The survey warns the resilience of Britain’s financial system has only somewhat improved because the 2008 problems. The NEF demands sweeping changes to the UK’s banking sector, like the introduction of more competition, separating retail banking institutions from investment banks and motivating peer-to-peer financing. Britain lags much behind all the members of the G7 group of major advanced economies in conditions of financial resilience, the record found. NEF-rated Germany as the group’s most economically resilient, followed by Japan, France, Italy, Canada, the united states, and the UK. Why do UK financial resilience nosedive in the 2000s?
NEF focused on banking in particular, because its activities present a unique risk to greater financial resilience. Despite a small improvement since 2008, Britain is still not near to bridging the gap with its nearest competitors. “Our financial system is excessively large compared to the real economy and highly exposed on both the asset and liability side to the shadow banking system,” he said.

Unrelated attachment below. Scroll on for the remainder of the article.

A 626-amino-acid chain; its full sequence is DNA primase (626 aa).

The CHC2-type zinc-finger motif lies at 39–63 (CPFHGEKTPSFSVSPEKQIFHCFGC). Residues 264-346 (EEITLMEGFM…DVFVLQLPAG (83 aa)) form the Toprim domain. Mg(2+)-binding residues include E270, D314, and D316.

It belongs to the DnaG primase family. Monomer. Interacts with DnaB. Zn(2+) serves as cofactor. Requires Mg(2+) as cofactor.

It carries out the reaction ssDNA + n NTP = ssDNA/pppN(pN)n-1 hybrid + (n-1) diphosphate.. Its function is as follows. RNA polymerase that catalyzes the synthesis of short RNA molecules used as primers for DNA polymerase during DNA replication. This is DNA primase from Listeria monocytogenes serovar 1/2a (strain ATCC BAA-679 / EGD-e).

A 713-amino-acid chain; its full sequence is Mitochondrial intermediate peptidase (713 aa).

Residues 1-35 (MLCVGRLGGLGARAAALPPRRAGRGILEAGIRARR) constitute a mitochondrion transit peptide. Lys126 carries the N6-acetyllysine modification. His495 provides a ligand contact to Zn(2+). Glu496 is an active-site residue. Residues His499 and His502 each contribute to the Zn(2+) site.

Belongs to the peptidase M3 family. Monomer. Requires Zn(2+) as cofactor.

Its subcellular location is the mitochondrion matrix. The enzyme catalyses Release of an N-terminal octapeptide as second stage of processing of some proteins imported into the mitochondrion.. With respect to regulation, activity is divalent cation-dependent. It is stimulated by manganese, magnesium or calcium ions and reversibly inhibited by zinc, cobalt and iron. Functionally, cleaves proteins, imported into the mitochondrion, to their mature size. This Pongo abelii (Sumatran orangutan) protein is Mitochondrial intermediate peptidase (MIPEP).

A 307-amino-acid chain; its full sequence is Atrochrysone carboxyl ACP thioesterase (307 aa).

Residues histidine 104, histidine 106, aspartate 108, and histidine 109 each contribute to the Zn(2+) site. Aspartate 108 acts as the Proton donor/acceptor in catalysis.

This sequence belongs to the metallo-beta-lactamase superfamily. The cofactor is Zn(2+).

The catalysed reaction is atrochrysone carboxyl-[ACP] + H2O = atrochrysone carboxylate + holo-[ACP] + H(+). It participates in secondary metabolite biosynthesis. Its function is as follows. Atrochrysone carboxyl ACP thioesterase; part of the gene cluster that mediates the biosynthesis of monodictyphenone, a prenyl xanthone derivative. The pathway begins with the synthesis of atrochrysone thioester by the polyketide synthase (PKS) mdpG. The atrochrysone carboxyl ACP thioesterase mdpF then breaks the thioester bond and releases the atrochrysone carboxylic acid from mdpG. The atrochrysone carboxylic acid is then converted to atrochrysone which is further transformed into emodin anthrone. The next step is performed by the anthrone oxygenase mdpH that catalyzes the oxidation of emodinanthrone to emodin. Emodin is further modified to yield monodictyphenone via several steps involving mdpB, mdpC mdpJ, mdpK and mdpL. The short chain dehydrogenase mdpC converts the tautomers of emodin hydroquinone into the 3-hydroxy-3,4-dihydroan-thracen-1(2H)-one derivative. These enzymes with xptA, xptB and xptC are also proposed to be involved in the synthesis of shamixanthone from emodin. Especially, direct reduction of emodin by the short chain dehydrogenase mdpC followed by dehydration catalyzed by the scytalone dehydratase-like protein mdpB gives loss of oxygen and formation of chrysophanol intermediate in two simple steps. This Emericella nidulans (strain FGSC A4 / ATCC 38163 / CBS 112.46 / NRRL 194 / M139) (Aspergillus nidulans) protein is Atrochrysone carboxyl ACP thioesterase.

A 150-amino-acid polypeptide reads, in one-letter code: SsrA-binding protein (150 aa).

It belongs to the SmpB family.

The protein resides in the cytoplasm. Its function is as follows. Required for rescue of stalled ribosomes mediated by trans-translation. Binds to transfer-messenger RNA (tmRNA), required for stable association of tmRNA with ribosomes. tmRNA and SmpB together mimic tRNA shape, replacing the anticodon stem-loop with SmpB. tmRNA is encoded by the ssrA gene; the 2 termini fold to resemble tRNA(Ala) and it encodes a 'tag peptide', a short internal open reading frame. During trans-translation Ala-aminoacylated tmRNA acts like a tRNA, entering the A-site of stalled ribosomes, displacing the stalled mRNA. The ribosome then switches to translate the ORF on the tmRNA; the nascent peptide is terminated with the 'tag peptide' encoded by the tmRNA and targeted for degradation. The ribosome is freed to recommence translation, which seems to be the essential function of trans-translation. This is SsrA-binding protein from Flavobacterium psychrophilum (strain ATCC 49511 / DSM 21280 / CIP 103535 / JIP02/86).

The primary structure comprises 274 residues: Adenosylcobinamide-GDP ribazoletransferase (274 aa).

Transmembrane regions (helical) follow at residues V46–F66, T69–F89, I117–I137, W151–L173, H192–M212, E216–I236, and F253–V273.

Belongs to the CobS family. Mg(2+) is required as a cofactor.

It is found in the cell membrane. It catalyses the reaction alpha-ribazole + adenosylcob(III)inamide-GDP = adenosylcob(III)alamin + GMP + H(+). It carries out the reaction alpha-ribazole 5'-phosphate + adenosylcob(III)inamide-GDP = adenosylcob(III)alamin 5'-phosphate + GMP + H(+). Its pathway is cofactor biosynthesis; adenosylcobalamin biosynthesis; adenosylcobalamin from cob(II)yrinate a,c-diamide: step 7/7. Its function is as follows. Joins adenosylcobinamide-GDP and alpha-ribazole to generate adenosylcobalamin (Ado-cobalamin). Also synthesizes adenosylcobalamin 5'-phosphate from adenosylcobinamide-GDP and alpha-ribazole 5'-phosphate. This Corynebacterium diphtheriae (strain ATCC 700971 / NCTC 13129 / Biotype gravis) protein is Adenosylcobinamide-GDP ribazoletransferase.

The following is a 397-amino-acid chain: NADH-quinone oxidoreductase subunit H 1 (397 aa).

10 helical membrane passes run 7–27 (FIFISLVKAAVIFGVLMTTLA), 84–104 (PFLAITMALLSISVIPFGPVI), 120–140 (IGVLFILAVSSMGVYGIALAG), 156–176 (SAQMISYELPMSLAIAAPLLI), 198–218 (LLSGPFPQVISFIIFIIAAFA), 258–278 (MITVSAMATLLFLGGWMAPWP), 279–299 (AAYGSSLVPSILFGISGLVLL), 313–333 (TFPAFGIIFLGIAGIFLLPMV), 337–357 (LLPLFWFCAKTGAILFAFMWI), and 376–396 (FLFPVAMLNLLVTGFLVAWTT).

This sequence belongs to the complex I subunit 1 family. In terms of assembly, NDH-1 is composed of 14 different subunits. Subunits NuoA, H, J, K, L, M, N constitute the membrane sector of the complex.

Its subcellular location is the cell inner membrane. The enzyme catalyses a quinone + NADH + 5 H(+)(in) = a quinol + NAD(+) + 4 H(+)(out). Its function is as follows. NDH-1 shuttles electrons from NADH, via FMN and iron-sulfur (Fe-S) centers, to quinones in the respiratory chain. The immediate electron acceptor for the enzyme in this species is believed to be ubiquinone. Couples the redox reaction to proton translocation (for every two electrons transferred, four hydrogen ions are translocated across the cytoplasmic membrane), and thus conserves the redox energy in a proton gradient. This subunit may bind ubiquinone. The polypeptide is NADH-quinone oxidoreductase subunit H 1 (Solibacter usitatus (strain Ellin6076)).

Ryan-Collins said the government has not done enough to reform banking institutions since the 2008 crash. “Serious structural reform, such as splitting up the big banks into local SME-focused banks, is required to create a stronger economic climate,” he added. Toby Greenham, Head of Economy and Finance at the brand-new Economics Foundation (NEF) said in a statement: “Without real structural reform, we remain susceptible to future financial storms extremely. “Yet even the limited progress made since 2008 now seems vulnerable to being unpicked by lobbying from the best banks.
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